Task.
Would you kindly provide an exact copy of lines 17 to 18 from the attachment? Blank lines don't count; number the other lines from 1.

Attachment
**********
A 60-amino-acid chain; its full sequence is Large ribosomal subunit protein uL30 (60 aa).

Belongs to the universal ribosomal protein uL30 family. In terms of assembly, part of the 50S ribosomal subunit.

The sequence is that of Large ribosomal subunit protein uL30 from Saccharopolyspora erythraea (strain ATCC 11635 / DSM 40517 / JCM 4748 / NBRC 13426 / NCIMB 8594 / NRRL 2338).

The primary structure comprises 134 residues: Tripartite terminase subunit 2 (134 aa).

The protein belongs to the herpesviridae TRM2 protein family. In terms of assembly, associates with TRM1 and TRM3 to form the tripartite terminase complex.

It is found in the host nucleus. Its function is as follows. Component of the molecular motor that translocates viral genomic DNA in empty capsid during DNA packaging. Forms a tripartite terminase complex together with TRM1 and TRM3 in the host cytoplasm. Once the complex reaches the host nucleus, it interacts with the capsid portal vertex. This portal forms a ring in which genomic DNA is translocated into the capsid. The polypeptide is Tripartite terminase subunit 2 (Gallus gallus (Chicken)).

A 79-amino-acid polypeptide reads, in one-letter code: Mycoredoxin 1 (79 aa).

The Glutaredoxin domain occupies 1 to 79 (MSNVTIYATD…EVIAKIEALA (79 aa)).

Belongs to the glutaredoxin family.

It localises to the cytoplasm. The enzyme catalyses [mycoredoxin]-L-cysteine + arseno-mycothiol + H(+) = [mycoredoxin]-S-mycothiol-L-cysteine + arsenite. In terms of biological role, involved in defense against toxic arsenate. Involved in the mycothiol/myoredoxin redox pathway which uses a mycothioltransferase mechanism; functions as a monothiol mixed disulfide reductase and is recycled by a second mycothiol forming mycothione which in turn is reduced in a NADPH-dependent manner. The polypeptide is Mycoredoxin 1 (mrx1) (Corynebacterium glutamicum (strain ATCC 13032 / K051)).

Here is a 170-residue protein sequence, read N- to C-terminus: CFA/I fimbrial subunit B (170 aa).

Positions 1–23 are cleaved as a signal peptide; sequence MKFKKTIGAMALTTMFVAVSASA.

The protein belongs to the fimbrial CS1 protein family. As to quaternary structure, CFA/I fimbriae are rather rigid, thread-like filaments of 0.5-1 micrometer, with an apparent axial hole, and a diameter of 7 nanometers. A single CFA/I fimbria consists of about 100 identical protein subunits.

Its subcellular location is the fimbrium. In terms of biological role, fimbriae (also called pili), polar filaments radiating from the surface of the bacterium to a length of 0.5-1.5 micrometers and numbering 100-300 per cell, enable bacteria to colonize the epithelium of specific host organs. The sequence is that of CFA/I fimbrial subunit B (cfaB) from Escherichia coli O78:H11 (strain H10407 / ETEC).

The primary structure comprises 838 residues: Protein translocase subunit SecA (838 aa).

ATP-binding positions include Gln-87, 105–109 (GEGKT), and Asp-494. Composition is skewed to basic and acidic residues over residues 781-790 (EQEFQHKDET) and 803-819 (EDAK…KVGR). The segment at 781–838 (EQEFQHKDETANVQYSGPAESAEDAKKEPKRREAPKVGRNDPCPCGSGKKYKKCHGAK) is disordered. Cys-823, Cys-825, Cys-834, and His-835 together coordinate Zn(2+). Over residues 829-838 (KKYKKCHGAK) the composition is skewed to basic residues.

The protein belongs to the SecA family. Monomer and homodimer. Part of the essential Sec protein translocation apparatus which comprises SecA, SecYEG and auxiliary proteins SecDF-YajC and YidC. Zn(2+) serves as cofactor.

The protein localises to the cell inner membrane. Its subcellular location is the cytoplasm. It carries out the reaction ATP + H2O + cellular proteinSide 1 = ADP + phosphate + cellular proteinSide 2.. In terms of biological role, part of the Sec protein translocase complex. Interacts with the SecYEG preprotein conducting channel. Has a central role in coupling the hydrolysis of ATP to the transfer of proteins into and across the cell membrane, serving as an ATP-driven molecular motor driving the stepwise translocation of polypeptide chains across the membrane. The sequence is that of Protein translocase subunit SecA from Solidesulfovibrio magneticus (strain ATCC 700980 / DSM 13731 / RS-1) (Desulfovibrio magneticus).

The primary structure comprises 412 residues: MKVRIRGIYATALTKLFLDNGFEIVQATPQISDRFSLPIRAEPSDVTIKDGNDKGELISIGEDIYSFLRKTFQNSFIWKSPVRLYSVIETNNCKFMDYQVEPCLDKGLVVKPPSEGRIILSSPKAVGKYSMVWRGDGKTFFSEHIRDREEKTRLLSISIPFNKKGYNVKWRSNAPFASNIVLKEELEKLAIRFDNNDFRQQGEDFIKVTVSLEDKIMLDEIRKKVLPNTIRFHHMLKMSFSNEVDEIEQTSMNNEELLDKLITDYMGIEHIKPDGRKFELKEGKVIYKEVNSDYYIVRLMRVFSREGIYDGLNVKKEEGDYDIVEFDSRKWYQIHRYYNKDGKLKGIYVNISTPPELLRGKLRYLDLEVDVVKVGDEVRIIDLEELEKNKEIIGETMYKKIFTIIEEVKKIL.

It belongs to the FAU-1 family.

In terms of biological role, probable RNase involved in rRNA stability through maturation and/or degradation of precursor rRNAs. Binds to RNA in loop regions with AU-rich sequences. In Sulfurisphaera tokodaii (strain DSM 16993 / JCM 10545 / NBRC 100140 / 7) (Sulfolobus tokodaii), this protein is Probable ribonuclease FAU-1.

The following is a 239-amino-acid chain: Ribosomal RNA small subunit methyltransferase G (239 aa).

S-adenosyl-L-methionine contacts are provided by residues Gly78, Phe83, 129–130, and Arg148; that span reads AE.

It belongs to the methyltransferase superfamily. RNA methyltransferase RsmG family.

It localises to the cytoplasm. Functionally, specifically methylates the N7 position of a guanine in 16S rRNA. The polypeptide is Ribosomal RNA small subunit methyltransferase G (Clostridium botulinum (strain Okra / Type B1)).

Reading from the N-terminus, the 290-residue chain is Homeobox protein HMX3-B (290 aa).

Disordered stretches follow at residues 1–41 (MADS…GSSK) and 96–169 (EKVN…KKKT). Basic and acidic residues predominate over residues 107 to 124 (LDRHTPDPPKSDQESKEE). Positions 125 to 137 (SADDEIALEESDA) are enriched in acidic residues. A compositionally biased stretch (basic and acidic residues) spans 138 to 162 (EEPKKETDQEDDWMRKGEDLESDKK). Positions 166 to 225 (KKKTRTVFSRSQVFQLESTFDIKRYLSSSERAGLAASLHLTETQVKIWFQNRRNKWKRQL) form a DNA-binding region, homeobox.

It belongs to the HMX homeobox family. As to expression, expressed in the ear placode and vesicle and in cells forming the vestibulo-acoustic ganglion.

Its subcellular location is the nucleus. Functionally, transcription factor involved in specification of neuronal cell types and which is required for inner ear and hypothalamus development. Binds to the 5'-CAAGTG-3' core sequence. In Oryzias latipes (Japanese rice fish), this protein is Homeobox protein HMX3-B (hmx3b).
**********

The protein belongs to the SecA family. Monomer and homodimer. Part of the essential Sec protein translocation apparatus which comprises SecA, SecYEG and auxiliary proteins SecDF-YajC and YidC. Zn(2+) serves as cofactor.

The protein localises to the cell inner membrane. Its subcellular location is the cytoplasm. It carries out the reaction ATP + H2O + cellular proteinSide 1 = ADP + phosphate + cellular proteinSide 2.. In terms of biological role, part of the Sec protein translocase complex. Interacts with the SecYEG preprotein conducting channel. Has a central role in coupling the hydrolysis of ATP to the transfer of proteins into and across the cell membrane, serving as an ATP-driven molecular motor driving the stepwise translocation of polypeptide chains across the membrane. The sequence is that of Protein translocase subunit SecA from Solidesulfovibrio magneticus (strain ATCC 700980 / DSM 13731 / RS-1) (Desulfovibrio magneticus).